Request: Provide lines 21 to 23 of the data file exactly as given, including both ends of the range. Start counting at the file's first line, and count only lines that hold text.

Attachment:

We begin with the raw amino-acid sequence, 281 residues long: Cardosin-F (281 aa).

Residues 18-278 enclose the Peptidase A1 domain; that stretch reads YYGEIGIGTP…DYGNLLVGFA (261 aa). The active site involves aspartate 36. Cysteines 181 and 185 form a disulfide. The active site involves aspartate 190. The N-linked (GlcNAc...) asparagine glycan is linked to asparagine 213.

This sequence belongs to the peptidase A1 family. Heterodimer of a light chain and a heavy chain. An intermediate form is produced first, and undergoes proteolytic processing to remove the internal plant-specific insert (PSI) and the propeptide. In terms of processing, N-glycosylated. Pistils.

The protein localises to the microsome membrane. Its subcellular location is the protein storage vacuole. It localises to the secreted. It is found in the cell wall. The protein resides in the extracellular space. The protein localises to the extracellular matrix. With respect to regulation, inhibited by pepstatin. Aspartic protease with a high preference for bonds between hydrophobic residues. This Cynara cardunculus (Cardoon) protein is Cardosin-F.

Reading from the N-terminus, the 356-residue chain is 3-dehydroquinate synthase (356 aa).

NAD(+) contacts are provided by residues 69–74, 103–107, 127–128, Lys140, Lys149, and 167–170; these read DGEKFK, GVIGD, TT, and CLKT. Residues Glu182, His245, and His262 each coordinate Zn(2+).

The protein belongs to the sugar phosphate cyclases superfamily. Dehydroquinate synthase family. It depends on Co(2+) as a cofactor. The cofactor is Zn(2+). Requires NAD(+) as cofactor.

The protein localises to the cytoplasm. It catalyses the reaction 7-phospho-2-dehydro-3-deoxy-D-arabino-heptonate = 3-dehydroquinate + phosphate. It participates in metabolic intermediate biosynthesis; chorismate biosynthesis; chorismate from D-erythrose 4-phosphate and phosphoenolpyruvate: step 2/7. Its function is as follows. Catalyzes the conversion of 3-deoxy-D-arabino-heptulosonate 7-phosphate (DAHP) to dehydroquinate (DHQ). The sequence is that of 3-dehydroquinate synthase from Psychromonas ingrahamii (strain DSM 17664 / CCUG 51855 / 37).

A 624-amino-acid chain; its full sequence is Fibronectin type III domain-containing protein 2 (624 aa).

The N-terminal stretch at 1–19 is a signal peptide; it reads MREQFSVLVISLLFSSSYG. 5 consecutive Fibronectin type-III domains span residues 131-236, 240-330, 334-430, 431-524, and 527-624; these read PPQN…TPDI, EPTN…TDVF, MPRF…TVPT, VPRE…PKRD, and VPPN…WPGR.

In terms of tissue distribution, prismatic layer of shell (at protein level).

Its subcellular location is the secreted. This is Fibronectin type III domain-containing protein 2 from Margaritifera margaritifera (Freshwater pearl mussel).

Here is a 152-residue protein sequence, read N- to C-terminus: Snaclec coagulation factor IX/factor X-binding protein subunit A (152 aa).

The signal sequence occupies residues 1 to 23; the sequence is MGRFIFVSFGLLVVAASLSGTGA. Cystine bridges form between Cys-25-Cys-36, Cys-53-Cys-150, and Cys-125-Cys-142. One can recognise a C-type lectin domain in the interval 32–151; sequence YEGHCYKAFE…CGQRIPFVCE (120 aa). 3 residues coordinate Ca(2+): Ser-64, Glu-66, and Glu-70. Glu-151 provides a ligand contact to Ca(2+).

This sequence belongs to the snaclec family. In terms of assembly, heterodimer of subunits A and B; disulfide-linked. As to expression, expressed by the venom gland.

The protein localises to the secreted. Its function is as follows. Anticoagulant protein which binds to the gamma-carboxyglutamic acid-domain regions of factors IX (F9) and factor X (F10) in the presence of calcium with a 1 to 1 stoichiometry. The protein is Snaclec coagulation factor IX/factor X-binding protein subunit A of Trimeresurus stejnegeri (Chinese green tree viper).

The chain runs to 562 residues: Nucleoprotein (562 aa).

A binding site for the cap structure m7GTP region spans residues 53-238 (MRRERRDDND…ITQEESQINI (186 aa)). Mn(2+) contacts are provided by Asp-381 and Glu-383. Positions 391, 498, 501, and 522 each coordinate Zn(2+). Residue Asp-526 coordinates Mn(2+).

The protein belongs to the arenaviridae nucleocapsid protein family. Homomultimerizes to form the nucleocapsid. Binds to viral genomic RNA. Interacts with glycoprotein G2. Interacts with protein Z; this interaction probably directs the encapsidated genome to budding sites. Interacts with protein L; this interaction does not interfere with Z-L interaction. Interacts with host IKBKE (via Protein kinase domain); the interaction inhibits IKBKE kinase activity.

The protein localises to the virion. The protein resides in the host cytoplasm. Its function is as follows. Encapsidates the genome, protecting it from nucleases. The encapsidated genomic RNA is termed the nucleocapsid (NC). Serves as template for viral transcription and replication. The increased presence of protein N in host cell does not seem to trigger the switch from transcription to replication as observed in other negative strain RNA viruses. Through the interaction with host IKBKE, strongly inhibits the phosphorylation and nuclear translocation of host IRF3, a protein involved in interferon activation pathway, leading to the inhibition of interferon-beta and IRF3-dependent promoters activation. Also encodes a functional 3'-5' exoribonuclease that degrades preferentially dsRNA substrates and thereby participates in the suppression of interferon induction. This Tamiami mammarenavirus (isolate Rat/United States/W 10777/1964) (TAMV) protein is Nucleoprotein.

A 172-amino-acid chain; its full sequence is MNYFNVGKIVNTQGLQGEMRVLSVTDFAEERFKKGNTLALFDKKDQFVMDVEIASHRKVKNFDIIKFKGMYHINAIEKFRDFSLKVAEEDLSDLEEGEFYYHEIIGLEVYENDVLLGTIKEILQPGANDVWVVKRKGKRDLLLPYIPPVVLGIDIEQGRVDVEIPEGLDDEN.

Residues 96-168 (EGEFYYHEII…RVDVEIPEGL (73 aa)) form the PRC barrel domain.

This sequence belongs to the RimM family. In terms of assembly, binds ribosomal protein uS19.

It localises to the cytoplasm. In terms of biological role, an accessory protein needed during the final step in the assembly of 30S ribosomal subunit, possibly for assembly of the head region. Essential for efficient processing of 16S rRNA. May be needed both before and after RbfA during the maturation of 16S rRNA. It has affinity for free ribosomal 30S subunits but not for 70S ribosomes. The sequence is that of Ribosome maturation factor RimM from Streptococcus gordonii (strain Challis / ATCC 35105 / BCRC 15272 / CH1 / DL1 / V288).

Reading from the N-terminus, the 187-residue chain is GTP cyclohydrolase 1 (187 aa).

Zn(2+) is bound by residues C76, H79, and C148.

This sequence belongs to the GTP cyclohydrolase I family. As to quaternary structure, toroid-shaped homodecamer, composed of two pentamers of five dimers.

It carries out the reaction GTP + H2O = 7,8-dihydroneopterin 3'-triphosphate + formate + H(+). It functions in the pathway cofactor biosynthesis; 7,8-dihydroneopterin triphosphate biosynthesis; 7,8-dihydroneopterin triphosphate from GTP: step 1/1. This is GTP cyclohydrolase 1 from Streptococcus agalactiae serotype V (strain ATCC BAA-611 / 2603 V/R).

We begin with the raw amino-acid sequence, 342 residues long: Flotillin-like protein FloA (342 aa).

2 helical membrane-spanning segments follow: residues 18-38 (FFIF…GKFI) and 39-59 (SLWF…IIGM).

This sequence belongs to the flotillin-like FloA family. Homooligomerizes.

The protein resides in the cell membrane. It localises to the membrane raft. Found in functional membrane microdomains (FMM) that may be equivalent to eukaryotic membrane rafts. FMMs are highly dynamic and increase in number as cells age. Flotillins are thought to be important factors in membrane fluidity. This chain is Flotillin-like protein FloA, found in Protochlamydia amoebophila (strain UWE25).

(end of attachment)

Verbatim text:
A 172-amino-acid chain; its full sequence is MNYFNVGKIVNTQGLQGEMRVLSVTDFAEERFKKGNTLALFDKKDQFVMDVEIASHRKVKNFDIIKFKGMYHINAIEKFRDFSLKVAEEDLSDLEEGEFYYHEIIGLEVYENDVLLGTIKEILQPGANDVWVVKRKGKRDLLLPYIPPVVLGIDIEQGRVDVEIPEGLDDEN.

Residues 96-168 (EGEFYYHEII…RVDVEIPEGL (73 aa)) form the PRC barrel domain.

This sequence belongs to the RimM family. In terms of assembly, binds ribosomal protein uS19.